JIM LEHRER: Now, speaking of that, that’s the second track and the one where there has been the most controversy, at least here in the United States, and the most concerned voice today, which is today, which is to use the plutonium and burn it in civilian nuclear reactors. Now, why are you going to--because of Russia, is that the reason you’ve decided to use that option?
SEC. HAZEL O’LEARY: No, that is not the reason we’ve decided to use this option. Later I will explain that this puts us in closer partnership with the Russians. I think I’ve told you why. Why is because we’re not certain which is the best option yet. Now, in the reactor, which would likely be a civilian reactor of moment, but the idea is that if this technology--
JIM LEHRER: How, a reactor that is generating electrical power?
SEC. HAZEL O’LEARY: Exactly. But the first point to be made is that this reactor would go out of the control of civilians and become a U.S. reactor. So that meets the concern of civilian control. The next thing is that we don’t plan to produce plutonium in this reactor; we plan to destroy it. And that’s been the thing that the Carter administration and our administration has been opposed to, use a reactor to produce, or to breed, plutonium. In this instance, we would be using a reactor to get rid of it, and that’s a dramatic distinction.
JIM LEHRER: But what do you say to those who said today what you’re proposing is the commercialization of plutonium because you’re turning it into civilian use and nuclear reactors, the one thing that the Carter administration did not want done?
SEC. HAZEL O’LEARY: The first thing I’ve told you it will no longer be a civilian reactor. And our model, the reactor is owned by the federal government. The second piece of it is that the Carter administration and the Congress through legislations that do not produce plutonium. What we proposed to do in this technology is to destroy it. It’s the price of what we’re after to destroy it beyond use ever again.
JIM LEHRER: But the Russians plan a different approach, do they not? In other words, they’re still going to produce plutonium?
SEC. HAZEL O’LEARY: Well, we’re not certain. I mean, of the moment, and this is the marvelous thing about trying these two tracks because we’re now engaged with the Russians and working on this technology together. And before President Clinton and Yeltsin a year and a half ago made the decision that we would work on these technologies together, the Russians were not at all interested in the vitrification or glassifying this plutonium. Now they are. So we’re working partnership to understand what works best.
I believe that this is the best course to take because it engages both countries, without having pushed away one technology or the other. And our issue is to make certain that in a Russian Federation, they get rid of their plutonium. And so we’re engaged not so that the Russians can create the plutonium society but so that the Russians will follow the course we’re following, which is to get rid of this stuff forever. It is the ugly stuff of nuclear war. And we’re at peace now. Our job is to get rid of plutonium.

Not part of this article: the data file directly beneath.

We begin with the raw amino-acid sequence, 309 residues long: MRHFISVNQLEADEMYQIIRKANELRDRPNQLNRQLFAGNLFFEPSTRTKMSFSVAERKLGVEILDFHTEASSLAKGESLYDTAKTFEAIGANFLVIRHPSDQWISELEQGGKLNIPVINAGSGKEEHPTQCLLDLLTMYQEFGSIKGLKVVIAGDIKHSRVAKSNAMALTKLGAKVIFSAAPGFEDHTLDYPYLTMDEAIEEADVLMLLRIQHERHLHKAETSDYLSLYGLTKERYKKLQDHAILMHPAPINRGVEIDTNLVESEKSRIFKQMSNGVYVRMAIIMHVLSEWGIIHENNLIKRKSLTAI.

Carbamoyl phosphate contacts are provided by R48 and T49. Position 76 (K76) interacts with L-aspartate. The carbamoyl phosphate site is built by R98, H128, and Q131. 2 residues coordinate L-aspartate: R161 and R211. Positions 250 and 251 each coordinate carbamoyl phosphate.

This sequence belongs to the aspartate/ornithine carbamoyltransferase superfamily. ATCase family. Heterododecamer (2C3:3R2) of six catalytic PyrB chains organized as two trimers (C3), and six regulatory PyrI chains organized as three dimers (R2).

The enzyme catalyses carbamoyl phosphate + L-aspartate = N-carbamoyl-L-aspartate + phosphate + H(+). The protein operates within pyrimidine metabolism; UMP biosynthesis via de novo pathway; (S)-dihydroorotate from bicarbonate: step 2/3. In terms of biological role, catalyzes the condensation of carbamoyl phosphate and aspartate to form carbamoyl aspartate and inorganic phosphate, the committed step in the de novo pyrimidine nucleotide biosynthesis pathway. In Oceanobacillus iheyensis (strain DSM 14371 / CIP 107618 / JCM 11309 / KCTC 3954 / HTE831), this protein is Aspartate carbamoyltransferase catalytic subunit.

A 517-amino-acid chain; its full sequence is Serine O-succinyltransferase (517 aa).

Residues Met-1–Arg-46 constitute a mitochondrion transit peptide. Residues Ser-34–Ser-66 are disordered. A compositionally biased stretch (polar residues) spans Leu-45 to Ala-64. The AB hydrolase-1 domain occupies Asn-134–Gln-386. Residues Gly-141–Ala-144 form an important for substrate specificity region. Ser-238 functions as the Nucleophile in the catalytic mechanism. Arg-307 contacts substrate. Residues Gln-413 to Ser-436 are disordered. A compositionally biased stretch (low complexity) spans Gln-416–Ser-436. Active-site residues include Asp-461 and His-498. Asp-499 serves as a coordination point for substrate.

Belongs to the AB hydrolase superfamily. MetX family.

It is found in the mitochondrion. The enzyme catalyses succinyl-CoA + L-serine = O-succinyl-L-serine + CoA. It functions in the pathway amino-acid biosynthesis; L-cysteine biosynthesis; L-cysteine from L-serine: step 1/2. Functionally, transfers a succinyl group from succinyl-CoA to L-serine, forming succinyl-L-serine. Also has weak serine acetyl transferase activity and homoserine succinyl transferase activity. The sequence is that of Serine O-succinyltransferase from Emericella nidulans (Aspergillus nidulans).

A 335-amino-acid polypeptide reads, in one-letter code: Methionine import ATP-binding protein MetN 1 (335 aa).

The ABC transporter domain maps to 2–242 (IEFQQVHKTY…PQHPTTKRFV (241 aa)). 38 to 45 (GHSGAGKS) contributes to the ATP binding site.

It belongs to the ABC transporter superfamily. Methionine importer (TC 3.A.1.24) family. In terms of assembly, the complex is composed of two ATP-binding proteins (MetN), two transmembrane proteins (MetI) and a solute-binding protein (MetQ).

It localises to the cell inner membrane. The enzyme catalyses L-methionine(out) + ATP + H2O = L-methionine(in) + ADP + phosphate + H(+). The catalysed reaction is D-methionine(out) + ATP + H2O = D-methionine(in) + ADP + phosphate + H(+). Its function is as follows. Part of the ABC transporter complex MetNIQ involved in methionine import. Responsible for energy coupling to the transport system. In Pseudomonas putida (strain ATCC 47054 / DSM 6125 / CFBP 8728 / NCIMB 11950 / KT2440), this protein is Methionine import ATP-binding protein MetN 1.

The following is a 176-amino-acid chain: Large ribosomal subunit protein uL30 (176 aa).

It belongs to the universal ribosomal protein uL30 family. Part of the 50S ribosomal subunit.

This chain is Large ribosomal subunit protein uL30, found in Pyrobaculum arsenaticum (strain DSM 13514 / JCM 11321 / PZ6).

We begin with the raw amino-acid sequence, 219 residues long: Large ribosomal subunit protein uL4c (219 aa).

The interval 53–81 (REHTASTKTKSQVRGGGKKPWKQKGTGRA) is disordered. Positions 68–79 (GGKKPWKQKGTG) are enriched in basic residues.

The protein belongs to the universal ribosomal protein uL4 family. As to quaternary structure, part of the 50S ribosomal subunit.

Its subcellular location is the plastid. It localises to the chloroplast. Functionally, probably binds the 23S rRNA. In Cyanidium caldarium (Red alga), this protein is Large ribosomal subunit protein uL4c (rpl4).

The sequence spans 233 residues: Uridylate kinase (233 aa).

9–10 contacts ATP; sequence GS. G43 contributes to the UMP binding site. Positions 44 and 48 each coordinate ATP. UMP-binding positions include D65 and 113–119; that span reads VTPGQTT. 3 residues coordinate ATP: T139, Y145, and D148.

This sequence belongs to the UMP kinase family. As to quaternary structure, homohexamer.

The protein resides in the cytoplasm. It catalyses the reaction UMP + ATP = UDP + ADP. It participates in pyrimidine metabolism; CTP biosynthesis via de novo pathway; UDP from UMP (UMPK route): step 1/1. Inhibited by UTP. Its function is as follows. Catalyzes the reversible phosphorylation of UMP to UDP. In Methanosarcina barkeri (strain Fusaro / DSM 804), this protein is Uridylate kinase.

JIM LEHRER: Let’s assume that your plan goes forward. How long would it take to get rid of these fifty some metric tons of plutonium?
SEC. HAZEL O’LEARY: If we’re very, very careful with our process, and we have been so far, we’ll actually be engaged in bench scale demonstrations in two years.
JIM LEHRER: Bench scale demonstrations.
SEC. HAZEL O’LEARY: It’s tiny. It’s a model about a third or maybe a tenth of a size of what would be ultimately produced. This allows us to get the bugs out. We won’t make any mistakes before we make the grand investment. We’ll actually be churning up, burning up, or vitrifying waste within the next two years, a very modest amount. By year seven or eight we’ll be getting rid of a ton and a half--
JIM LEHRER: 2007 or '8, right?
SEC. HAZEL O’LEARY: Well, actually 2006, 2005, we’ll be getting rid of a ton and a half of the material. And by the tenth year, we’ll be getting rid of five tons per year. And that’s a pretty healthy rate. So two decades, two and a half decades it’ll take us to get this done.
JIM LEHRER: And this, of course, operates under the assumption that there won’t be any more plutonium being manufactured, right? In other words, this is a one-shot destruction, and there’s no more coming in the year end?
SEC. HAZEL O’LEARY: Once through, that’s all. We haven’t made plutonium in years. There’s no intention to. The President of the United States three years ago said no more nuclear testing. We are downsizing our weapons stockpile and moving on this course because we no longer have the need for excess material. It’s a great story.
JIM LEHRER: You mentioned cost a moment ago. Do you have any idea what this is going to cost?
SEC. HAZEL O’LEARY: Yes, we do. Approximately $2 billion. The vitrification of putting in glass technology is about one point six, one point seven billion dollars. The use of the reactor to burn up the plutonium is about $1.9 billion. A combination. Should we determine that need to use both technologies because of the characteristics of the plutonium, it would be about $2.3 billion. And when you consider that it costs the American taxpayer $4 trillion to make these weapons, it seems to me like a very cost-effective course to take.
JIM LEHRER: Madame Secretary, thank you very much.
SEC. HAZEL O’LEARY: Thank you.